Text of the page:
By Salaudeen Hashim
|President Goodluck Jonathan
“All of the great leaders have had one characteristic in common: it was the willingness to confront unequivocally the major anxiety of their people in their time. This, and not much else, is the essence of leadership.”
It’s another independence day, Nigeria’s fifty-fourth since it gained freedom from the British colonial masters on October 1st, 1960. As usual, all the ‘as it was in the beginning’ events that follow an Independence Day celebration have started in earnest: press release by Senate Leaders, Talk shows, Independence Day Jams and all other razzmatazz.
Even if there’s not much to celebrate, we can be thankful that we are still here. Despite all the First Republic bickering and the ensuing fratricidal civil war, the several military invasions, protests, lockdowns and all, we are still here as one nation. That’s a lot to be thankful for.
If anyone doubts the need for thanks, they only need to imagine where we may be if we went down the path taken by some other countries. There’s not much to celebrate either. Our health systems are, at best, epileptic on the whole (of course, some states are doing very much better than others) and anachronistic; educational institutions are much farther down the depths than they were thirty years ago, civil service has lost its dignity, security of lives is at the rock bottom level (I hope we don’t find out the bottom is still deeper than where we are currently), power supply is medieval and the roads have become death traps for many travellers all over the country.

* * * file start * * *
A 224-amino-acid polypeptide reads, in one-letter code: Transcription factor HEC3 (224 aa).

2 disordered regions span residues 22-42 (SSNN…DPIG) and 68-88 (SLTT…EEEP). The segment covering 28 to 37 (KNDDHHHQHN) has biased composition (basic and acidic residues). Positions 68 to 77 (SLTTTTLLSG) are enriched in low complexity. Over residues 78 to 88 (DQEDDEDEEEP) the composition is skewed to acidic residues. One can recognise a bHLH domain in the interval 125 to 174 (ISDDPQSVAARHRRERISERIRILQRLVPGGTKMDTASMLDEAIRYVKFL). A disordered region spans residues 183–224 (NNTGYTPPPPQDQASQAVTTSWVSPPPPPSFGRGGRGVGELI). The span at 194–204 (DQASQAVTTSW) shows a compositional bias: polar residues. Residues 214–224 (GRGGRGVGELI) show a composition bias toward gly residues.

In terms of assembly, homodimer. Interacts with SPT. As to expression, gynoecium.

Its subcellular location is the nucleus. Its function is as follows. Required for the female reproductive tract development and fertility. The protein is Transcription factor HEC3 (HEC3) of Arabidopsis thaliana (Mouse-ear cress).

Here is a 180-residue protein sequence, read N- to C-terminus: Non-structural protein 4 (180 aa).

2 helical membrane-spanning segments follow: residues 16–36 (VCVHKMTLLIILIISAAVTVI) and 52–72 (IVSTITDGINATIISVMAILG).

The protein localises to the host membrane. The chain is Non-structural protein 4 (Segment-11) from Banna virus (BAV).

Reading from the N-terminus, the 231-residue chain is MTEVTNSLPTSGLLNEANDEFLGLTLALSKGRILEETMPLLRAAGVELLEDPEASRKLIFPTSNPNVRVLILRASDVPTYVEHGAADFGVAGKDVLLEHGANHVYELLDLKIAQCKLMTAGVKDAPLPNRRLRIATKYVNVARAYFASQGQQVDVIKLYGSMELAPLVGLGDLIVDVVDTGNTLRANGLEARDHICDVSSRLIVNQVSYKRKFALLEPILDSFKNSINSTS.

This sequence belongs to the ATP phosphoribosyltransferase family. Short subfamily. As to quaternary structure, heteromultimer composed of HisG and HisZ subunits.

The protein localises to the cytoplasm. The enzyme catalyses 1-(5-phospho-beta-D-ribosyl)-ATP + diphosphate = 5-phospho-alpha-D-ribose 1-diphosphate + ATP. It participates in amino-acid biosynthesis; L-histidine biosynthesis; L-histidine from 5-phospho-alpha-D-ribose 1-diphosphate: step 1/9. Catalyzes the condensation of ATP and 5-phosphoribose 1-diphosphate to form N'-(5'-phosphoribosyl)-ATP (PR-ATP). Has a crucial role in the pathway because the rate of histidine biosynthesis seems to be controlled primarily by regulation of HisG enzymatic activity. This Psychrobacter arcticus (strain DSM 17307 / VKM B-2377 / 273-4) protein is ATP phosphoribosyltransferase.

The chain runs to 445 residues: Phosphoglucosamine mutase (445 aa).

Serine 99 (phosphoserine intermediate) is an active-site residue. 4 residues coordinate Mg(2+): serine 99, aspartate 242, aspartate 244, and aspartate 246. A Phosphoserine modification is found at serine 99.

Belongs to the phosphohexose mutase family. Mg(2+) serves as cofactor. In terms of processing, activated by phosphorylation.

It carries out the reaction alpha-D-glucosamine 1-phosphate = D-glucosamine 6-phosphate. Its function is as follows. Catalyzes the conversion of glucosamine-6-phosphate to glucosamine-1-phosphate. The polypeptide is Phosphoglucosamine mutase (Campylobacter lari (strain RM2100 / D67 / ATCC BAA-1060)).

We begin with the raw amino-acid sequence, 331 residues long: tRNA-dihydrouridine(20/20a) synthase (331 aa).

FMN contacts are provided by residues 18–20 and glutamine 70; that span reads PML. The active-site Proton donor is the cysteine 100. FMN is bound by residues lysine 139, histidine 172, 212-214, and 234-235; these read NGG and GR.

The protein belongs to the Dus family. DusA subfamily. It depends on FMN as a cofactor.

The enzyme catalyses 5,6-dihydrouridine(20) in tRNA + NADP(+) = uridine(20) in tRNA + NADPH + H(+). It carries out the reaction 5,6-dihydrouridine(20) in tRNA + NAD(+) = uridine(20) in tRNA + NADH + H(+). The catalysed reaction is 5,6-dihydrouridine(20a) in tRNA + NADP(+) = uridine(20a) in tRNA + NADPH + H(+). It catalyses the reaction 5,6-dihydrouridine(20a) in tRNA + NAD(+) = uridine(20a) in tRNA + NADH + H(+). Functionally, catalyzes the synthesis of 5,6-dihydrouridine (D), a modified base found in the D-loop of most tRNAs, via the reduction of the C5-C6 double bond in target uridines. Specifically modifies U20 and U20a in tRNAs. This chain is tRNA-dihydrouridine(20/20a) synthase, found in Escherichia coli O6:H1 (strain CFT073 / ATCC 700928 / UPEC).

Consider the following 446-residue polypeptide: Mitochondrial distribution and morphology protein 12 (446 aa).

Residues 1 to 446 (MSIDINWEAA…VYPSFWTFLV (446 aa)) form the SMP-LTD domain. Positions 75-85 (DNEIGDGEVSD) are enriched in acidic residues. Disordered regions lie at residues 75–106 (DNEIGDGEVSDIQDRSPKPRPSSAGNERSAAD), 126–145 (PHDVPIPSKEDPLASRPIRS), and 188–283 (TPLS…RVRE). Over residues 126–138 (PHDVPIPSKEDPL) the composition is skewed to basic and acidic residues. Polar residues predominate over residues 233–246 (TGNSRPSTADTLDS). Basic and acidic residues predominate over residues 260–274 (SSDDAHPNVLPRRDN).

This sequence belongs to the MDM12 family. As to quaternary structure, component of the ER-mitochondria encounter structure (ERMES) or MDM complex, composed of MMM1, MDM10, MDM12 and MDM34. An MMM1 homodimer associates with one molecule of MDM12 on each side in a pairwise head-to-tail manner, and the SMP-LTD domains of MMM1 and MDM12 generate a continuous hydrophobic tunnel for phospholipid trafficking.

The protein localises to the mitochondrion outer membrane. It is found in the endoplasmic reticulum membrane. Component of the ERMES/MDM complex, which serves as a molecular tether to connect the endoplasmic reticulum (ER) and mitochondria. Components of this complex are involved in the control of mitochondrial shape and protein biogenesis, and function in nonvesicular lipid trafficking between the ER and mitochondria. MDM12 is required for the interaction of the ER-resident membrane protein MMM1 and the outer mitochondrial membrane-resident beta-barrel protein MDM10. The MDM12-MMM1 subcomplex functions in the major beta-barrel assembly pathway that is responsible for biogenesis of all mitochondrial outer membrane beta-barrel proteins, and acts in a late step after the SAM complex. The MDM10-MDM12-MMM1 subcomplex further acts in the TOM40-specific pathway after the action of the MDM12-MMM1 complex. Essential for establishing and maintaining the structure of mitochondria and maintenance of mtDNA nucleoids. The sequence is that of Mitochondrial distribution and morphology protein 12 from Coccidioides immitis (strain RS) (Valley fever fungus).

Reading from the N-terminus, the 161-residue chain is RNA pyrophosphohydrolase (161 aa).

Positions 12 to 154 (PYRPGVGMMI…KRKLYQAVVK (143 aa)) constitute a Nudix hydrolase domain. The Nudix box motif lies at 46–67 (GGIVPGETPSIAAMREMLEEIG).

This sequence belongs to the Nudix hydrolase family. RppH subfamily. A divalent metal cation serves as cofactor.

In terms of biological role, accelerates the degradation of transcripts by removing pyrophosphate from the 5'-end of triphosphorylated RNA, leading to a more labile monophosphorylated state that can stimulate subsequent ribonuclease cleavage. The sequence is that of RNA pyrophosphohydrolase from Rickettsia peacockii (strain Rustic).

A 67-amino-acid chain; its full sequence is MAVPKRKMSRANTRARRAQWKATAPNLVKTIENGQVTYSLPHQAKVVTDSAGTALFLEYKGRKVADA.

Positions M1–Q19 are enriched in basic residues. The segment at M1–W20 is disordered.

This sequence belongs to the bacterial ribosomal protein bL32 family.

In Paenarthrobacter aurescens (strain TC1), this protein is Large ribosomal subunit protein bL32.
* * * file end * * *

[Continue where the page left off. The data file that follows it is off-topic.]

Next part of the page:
While it is said that every society deserves the leaders they get, it is important to realise that the leaders in turn are responsible for the direction their societies also go. A quick review of radio talk-shows and social media sites this morning paint a picture of citizens who can ONLY WISH things were better but seem to lack the power to make the change they want happen.
In a society where memories of brutality in the military junta has instilled a background fear into the minds of the citizenry that expressing your views might end you in jail or by the hangman’s noose or the assassin’s bullet, many will just face what is front of them: food, shelter, love, career, etc., rather that bother about the needs of the society at large.
In this background fear does the current crop of leaders believe, that no matter how pushed the Nigerian is, he/she will take a lot indignities before he buckles and revolts. They ride roughshod on the rights of those who elected them into office and claim ‘immunity’. Even the traditional rulers do side with the against the populace they are to protect. Truly, the death of Nigeria is the end-product of its leaders.
From the look of things, Nigeria is at the rock bottom. It can only go up if it is to remain one indivisible Nigeria otherwise it ceases to exist as we know it. When one looks from the prism of hope and follow the current social media and real-life interaction among the youths of the country, what one would see is that in not a very distant future, Nigeria is going to rise from the doldrums and take its place among the nations of the world. It will wake up from the long slumber of decades and actively participate to the level it should in world affairs.